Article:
Warning: may increase your heart-rate by 5 bpm

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Did You Know…?


As a writer, I’m concerned that people take me seriously. That’s why, for years, I butted my head against chin-stroking efforts filled (I hoped) with drama and pathos. When I resurrected Norton Pumblesmythe, a character I made up as a joke, it felt like admitting defeat. Then I wondered what I was pining for. Did I really want my work to be analysed by bored students in years to come? Dissected like a butterfly stuck to a board? Never! If I was to return to Pumblesmythe’s world, though, I knew I had to do it properly; and that meant research. I didn’t study history at school so my knowledge of the Victorian era was limited to ‘something something Isambard Kingdom Brunel something something top hats’ Fortunately, I loved it, the Victorian era was madder than I could’ve hoped; yet it did raise questions.

Pumblesmythe’s adventures had become a blend of fact and fantasy, one liable to give way to the other at any moment. Would people believe I had researched or that I was making everything up? That worry tormented me when I spent two hours finding out whether a specific bridge was open in 1845, all for a couple of paragraphs in the story. You see, I didn’t just want people to laugh anymore; I wanted to reach those who dreaded dry historical tomes as much as I did. I had begun to feel oddly patriotic, reading of Britain’s great achievements. I even wished I had an excuse to use a cane (a few months before I had to with fibromyalgia. I got zinged pretty good there).

We all know not to use too much research, it drowns the reader, but too little is just as damaging. Where is the balance and how do you find it? It knocked me sideways when a reader for “Terror Beyond Measure” thought that I’d made up the legend of fifty Berkeley Square. I didn’t blame him, the story had an intentionally fantastic and comical tone, but he smashed the joyful little image I had of people reading the glossary and going ‘Oh, so that was real!’ Of course, one reader is not every reader, and I still have faith in the formula. I just hope that faith is enough to sustain me the next time I have to read up on the distribution of street gas lighting in 1850’s London.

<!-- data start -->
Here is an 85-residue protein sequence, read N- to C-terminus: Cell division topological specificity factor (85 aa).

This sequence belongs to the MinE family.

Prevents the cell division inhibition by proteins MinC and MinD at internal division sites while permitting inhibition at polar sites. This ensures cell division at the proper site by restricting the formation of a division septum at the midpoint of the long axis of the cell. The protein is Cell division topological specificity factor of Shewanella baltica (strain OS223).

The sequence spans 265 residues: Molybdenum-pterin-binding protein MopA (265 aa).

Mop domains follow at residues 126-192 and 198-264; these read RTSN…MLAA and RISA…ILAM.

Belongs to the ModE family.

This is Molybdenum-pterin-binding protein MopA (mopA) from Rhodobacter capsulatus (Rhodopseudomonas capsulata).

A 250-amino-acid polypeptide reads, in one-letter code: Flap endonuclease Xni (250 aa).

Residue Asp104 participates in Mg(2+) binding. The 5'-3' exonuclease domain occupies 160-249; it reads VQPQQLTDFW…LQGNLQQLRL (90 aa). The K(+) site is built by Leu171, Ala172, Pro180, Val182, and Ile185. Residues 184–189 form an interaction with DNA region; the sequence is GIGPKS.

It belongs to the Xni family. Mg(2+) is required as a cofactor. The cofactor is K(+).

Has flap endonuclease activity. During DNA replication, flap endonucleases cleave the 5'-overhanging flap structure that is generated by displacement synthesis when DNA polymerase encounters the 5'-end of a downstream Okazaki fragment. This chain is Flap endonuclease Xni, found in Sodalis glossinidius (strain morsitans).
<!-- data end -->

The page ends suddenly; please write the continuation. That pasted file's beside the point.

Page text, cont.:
The Grit

Every writer has been plagued by interruptions.  Either they’re stealing time away from their family, juggling work commitments or listening to nearby roadworks and saying the same thing: “I just know if I could get some peace and quiet then I’d come up with something great”.  For me it’s listening to the family in the upstairs flat on their half-term break; single mother with four kids on laminate flooring.  I’m afraid to write anything in the belief that it’ll turn into some thinly veiled fantasy ( all I’ve got so far is a character venting a few people into space. My mind keeps lingering on that one, delicious image ).

It’s grit, you tell yourself.  Gets in my eyes, makes it difficult to see properly.  But it’s also life.  It would be lovely if life came in these little, packaged moments which summed up a meaning or emotion before buggering off and leaving you in peace, but is that going to happen?  Imagine yourself in an idllyic country cabin; a pile of logs for the open fire, soothing sounds of nature, perhaps a babbling brook nearby or the soft patter of rain on the roof.  Ah, serene, but would you get any writing done?  In my experience, no.  You need fuel, and while that fuel may occasionally be pure and smooth, it’s just as likely to be wood alcohol that makes your brain cramp and your hands yearn to strangle.

The irony of writing is that it’s an introspective art which quickly dries up if you don’t expose yourself to life every now and then.  Writer’s block is just as often the sensation of having used up every bit of fuel you have.  So yes, the irritations are good for me, they’re good for you too, if you can get past yourself for long enough to fire that emotion at the page.

Now if you’ll excuse me, I’m off to vent some people into space.